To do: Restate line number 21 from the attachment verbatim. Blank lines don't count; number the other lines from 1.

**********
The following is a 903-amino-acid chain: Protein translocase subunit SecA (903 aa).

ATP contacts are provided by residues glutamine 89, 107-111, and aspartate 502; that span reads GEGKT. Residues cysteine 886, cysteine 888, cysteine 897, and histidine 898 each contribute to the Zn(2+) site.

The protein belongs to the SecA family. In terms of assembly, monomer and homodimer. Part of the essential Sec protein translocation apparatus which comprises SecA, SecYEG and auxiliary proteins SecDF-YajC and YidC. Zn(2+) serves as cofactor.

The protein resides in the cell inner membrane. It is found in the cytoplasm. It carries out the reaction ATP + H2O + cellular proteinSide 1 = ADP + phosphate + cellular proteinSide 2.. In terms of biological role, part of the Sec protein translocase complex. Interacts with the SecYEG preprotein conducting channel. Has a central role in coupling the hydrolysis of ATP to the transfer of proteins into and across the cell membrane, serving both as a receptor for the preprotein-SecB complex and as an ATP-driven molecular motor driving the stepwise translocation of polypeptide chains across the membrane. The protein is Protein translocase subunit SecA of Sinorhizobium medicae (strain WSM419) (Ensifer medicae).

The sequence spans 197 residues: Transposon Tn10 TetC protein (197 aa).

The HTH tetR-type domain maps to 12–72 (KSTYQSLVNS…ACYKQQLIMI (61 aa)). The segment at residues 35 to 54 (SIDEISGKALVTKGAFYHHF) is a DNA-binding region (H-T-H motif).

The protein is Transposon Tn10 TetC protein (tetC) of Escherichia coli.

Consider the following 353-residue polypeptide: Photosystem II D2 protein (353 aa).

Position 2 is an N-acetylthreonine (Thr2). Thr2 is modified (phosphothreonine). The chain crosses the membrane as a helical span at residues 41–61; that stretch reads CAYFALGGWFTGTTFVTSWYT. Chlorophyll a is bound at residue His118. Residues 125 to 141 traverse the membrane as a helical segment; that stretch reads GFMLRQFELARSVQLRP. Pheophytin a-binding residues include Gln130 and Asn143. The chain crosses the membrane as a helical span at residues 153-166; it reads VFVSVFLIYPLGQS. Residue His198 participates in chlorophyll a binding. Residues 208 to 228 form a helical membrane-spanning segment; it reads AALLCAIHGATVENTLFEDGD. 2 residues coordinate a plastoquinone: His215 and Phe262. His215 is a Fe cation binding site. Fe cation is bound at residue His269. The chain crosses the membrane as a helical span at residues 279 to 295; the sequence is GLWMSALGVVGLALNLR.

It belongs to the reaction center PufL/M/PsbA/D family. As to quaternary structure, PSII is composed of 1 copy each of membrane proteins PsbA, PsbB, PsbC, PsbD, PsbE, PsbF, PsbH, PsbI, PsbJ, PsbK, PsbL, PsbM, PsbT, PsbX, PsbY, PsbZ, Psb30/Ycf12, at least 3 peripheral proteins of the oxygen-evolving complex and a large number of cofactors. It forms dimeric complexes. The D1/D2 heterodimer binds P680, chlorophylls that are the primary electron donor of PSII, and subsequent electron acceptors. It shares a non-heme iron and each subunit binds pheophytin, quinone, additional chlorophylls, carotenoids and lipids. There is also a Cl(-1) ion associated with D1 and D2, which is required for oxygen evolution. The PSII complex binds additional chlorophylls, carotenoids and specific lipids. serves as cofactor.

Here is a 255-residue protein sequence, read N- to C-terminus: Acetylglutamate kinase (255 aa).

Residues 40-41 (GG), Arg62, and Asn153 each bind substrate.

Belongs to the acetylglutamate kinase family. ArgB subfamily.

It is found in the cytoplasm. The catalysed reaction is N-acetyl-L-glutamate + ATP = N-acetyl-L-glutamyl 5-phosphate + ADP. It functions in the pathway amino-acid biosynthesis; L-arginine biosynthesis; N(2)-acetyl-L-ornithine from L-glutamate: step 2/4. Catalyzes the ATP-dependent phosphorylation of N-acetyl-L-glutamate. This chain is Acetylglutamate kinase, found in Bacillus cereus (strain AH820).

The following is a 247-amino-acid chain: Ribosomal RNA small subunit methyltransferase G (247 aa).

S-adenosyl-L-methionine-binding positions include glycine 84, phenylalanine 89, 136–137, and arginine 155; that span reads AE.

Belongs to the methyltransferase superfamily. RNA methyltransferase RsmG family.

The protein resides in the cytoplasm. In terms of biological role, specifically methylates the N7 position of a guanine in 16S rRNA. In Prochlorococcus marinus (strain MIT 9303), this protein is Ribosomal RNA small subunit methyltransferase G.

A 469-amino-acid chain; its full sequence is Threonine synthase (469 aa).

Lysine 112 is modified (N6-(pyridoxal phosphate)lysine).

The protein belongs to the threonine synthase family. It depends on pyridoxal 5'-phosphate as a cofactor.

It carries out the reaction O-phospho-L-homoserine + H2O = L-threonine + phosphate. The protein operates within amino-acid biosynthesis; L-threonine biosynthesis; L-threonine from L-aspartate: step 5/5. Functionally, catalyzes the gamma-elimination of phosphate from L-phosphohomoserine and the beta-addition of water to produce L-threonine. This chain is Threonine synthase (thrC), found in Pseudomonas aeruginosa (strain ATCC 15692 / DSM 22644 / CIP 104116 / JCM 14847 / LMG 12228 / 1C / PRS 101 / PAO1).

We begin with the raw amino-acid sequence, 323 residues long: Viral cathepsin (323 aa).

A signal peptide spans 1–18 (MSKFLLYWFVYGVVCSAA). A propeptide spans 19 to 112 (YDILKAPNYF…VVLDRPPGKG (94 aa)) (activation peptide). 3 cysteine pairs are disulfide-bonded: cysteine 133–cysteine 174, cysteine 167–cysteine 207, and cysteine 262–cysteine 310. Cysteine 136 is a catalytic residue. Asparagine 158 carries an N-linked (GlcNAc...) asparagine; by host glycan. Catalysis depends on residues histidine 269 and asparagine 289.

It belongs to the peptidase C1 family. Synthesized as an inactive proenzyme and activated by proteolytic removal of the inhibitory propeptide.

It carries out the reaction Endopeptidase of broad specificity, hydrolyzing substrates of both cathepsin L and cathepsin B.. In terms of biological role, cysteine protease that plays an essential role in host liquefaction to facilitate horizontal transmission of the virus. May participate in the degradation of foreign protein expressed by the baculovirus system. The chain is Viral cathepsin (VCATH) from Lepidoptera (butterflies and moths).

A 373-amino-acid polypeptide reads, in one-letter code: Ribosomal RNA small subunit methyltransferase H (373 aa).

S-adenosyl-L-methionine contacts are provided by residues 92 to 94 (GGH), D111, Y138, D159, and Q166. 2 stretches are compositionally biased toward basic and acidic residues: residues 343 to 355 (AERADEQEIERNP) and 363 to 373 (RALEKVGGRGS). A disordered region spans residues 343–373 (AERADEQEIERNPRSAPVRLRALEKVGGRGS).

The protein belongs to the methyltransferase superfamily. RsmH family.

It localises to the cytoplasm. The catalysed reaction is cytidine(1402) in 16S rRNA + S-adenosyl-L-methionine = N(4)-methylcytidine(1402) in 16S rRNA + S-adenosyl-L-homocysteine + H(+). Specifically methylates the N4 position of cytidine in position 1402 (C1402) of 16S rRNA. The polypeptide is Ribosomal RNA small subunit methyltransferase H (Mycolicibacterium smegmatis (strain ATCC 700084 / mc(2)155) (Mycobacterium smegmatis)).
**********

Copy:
The protein belongs to the threonine synthase family. It depends on pyridoxal 5'-phosphate as a cofactor.